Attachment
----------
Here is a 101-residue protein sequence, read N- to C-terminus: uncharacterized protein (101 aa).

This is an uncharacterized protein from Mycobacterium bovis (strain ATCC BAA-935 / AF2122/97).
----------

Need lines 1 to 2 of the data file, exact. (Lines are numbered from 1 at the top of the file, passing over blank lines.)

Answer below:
Here is a 101-residue protein sequence, read N- to C-terminus: uncharacterized protein (101 aa).

This is an uncharacterized protein from Mycobacterium bovis (strain ATCC BAA-935 / AF2122/97).